Better genetics puts tastier beef on plate

The quality of Canadian beef is rising, and that bodes well for consumers’ continued willingness to pay for it, says beef expert Larry Corah.

Corah, the vice-president of supply development for Certified Angus Beef, said grade information in Canada and the United States shows that more beef is grading prime and triple A.

“We’ve seen a little less of a trend in Canada, but the first two or three months in 2015, we’ve seen a little bit of an uptick in both the amount of prime as well as triple A beef produced in Canada,” he said.

“We’ve seen the same thing in the States. We’re now over 70 percent Choice and Prime.”

Major drought in Texas and other big cattle-producing states resulted in heavy culling of animals, which has improved average quality. That’s why the U.S. had a bigger quality upswing than Canada, but it isn’t the whole reason, he added.

“Genetics has really started to kick in, in both the United States as well as Canada, and genetics is going to have a great impact. It is today, and an even bigger impact in five to 10 years.”

Corah was referring to Angus genetics in particular. He said 40 million pounds of Certified Angus Beef were sold in Canada in 2014, but only 26.3 million lb. were produced in Canada, indicating an opportunity for Canadian producers.

He listed four key reasons for the recent improvements in beef quality:

  • High prices have changed the way feedlot cattle are managed. Prices have increased 129 percent for feeder calves but only 71 percent for fed cattle, which has prompted feedlots to feed cattle longer and increase carcass weight. Carcass weight has a direct correlation to quality, said Corah.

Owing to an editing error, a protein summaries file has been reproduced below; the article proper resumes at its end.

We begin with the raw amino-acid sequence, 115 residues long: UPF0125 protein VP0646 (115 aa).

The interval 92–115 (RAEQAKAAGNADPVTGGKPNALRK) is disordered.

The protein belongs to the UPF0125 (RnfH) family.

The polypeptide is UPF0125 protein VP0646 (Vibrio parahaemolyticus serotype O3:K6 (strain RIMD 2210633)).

• Genetics for marbling have also improved. Corah said there have been huge strides in this area, and carcass grades can improve even further as producers make use of the information.
  • More than half of all cattle registered in Canada are Angus, and 55 to 60 percent of all bulls turned out in the United States are Angus. “Certain breeds marble and certain breeds don’t marble,” he said.
  • The Holstein impact is more of a factor in the U.S. because of its larger dairy industry. Holsteins make up nearly 20 percent of U.S. cattle slaughter, which is up from 15 percent several years ago. The U.S. dairy herd hasn’t shrunk but the beef herd has, so Holsteins now make up a higher percentage of the mix, said Corah. Holstein cows bred to Angus bulls can increase overall quality.

Tenderness used to be the main selling point for beef but that has shifted, Corah said.

“If you look at consumers and what they desire, we have moved away from tenderness being the focus on beef products. It’s still very important … but they have generally moved away from tenderness to flavour, and that’s what’s really driving.”

It’s the main reason that South America is one of the fastest growing markets for North American beef.

Though Brazil, Argentina and Paraguay produce millions of cattle, the heavy Brahman influence prevents them from achieving high quality grades, Corah said.

South Americans eat a lot of beef, so if they can afford Prime and Premium Choice beef from North America, they will buy it for its superior flavour.

“We can compete globally because of producing that kind of product, so I think the marketplace is clearly starting to tell us exactly what this high quality product will do domestically and globally, and it presents a great opportunity,” he said.

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